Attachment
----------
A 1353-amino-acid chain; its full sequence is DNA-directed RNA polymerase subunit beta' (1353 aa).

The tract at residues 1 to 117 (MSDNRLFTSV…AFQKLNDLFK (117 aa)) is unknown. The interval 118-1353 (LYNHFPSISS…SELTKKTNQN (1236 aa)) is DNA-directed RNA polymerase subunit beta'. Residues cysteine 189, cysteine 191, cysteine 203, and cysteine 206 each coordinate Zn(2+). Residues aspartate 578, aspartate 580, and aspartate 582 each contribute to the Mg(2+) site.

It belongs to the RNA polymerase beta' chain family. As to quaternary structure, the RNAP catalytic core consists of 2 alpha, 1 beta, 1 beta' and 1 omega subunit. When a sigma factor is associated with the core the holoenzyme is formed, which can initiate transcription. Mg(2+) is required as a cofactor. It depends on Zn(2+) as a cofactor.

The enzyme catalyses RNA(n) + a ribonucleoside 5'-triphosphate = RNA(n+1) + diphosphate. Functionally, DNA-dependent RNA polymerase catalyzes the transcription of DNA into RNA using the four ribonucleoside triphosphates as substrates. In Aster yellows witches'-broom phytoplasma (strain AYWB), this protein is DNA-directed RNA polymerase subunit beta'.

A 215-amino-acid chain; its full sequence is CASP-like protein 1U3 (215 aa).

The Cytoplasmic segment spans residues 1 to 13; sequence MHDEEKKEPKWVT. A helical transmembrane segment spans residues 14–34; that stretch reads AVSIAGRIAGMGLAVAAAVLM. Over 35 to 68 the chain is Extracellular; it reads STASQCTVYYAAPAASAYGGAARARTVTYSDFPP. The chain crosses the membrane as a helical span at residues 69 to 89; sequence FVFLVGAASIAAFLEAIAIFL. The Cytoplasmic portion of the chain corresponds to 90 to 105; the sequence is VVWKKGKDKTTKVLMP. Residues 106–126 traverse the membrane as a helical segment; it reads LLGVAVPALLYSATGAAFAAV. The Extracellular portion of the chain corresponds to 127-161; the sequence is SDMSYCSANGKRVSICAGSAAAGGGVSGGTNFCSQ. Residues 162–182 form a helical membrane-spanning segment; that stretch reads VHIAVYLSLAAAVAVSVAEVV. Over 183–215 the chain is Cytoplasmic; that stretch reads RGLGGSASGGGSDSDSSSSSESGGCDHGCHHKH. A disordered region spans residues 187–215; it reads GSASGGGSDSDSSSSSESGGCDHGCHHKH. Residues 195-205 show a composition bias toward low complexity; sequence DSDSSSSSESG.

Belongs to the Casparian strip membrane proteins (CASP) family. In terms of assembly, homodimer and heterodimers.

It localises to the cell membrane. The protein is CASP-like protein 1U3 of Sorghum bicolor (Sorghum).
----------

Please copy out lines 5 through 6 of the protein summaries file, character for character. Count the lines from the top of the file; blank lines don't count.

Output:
A 215-amino-acid chain; its full sequence is CASP-like protein 1U3 (215 aa).

The Cytoplasmic segment spans residues 1 to 13; sequence MHDEEKKEPKWVT. A helical transmembrane segment spans residues 14–34; that stretch reads AVSIAGRIAGMGLAVAAAVLM. Over 35 to 68 the chain is Extracellular; it reads STASQCTVYYAAPAASAYGGAARARTVTYSDFPP. The chain crosses the membrane as a helical span at residues 69 to 89; sequence FVFLVGAASIAAFLEAIAIFL. The Cytoplasmic portion of the chain corresponds to 90 to 105; the sequence is VVWKKGKDKTTKVLMP. Residues 106–126 traverse the membrane as a helical segment; it reads LLGVAVPALLYSATGAAFAAV. The Extracellular portion of the chain corresponds to 127-161; the sequence is SDMSYCSANGKRVSICAGSAAAGGGVSGGTNFCSQ. Residues 162–182 form a helical membrane-spanning segment; that stretch reads VHIAVYLSLAAAVAVSVAEVV. Over 183–215 the chain is Cytoplasmic; that stretch reads RGLGGSASGGGSDSDSSSSSESGGCDHGCHHKH. A disordered region spans residues 187–215; it reads GSASGGGSDSDSSSSSESGGCDHGCHHKH. Residues 195-205 show a composition bias toward low complexity; sequence DSDSSSSSESG.